Employment in the U.S. increased in March by the most in three years and the unemployment rate held at 9.7 percent as companies gained confidence the economic recovery will be sustained.
Payrolls rose by 162,000 last month, less than anticipated, after a revised 14,000 decrease in February that was smaller than initially estimated, figures from the Labor Department in Washington showed today. The increase included 48,000 temporary workers hired by the government to help conduct the 2010 census. Average hourly earnings fell and hours worked rose.
There were only 48,000 census workers hired in March. That was about half of what the consensus expected and that contributed to much of the less than expected number. The market expected near 200,000. The revisions were also improved in February and January. The average hours went up slightly while wages were down slightly. Finally, the unemployment rate stayed the same which indicates that more people are getting back to looking for work.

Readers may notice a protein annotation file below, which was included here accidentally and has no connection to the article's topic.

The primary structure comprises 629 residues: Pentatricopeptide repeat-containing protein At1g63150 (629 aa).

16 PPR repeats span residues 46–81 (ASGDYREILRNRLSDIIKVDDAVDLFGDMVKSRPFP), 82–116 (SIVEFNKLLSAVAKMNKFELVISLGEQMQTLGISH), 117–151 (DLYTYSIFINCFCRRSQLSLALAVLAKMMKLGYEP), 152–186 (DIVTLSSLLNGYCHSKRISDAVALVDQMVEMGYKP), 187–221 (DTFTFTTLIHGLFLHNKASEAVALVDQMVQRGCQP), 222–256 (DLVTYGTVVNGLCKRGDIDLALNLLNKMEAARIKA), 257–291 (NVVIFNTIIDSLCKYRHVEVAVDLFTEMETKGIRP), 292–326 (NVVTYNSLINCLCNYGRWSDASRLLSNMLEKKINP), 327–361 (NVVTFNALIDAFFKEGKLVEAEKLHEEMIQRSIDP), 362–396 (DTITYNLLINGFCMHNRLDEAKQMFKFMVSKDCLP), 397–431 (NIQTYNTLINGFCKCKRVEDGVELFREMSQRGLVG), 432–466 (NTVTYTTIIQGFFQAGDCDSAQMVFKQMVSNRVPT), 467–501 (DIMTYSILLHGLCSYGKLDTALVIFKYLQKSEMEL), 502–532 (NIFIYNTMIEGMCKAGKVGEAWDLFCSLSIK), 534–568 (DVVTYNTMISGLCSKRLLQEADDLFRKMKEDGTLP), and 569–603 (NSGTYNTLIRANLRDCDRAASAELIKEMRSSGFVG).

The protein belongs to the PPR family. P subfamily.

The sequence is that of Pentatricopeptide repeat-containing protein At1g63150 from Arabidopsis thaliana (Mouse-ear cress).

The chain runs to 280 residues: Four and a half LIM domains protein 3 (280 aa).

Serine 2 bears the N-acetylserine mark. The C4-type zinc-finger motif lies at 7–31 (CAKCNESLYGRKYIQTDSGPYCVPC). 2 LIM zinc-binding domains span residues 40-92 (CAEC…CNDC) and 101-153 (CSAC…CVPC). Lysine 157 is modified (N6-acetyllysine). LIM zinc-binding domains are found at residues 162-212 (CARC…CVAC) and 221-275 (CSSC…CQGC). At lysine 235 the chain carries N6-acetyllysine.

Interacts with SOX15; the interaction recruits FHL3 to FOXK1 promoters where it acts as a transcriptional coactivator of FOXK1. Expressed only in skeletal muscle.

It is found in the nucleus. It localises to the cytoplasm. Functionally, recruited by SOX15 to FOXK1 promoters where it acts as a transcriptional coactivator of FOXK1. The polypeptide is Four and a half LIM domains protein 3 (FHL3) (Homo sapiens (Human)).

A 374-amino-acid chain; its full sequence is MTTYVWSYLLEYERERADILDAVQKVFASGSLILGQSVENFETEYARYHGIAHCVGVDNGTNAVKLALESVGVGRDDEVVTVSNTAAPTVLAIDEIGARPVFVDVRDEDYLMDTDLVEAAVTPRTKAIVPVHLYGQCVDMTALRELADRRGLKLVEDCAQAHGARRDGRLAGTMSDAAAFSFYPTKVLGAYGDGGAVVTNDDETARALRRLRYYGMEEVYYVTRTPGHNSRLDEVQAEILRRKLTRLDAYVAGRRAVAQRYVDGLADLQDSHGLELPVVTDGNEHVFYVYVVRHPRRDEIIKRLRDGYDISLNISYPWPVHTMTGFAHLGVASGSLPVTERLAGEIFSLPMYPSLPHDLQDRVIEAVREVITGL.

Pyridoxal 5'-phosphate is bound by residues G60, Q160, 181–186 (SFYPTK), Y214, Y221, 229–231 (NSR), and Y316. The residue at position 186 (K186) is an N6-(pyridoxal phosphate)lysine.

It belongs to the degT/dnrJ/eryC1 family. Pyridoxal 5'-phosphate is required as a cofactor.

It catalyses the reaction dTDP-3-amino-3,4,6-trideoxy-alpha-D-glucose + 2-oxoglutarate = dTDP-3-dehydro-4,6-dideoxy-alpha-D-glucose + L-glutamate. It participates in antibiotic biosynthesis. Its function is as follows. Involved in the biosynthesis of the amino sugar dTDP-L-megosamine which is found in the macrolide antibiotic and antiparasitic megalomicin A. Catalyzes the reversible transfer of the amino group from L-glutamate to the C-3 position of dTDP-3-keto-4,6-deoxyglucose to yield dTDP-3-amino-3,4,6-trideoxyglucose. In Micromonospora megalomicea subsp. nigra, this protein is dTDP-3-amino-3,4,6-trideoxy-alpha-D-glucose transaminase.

The key story going forward will be the economy's reaction to the Fed's ending of their buyback program. The ten year U.S. Treasury bond is hovering near 3.90%. That's up half a percent in the last couple weeks. Mortgage rates have risen in a similar fashion.
So, how high will both of these go now that the Fed won't be buying these bonds? No one knows but over the next few months the full effect of massive debt will be felt on treasury and mortgage rates. Housing was sputtering with the thirty year near 5%. What will happen with rates at 6 or even 7%?
Still, the trajectory of jobs is good here. Now, there needs to be continuing increase in strength. The economy needs to add 300,000 jobs consistently for months before there's a jobs recovery. That hasn't happened quite yet and we'll wait for April to see if it does.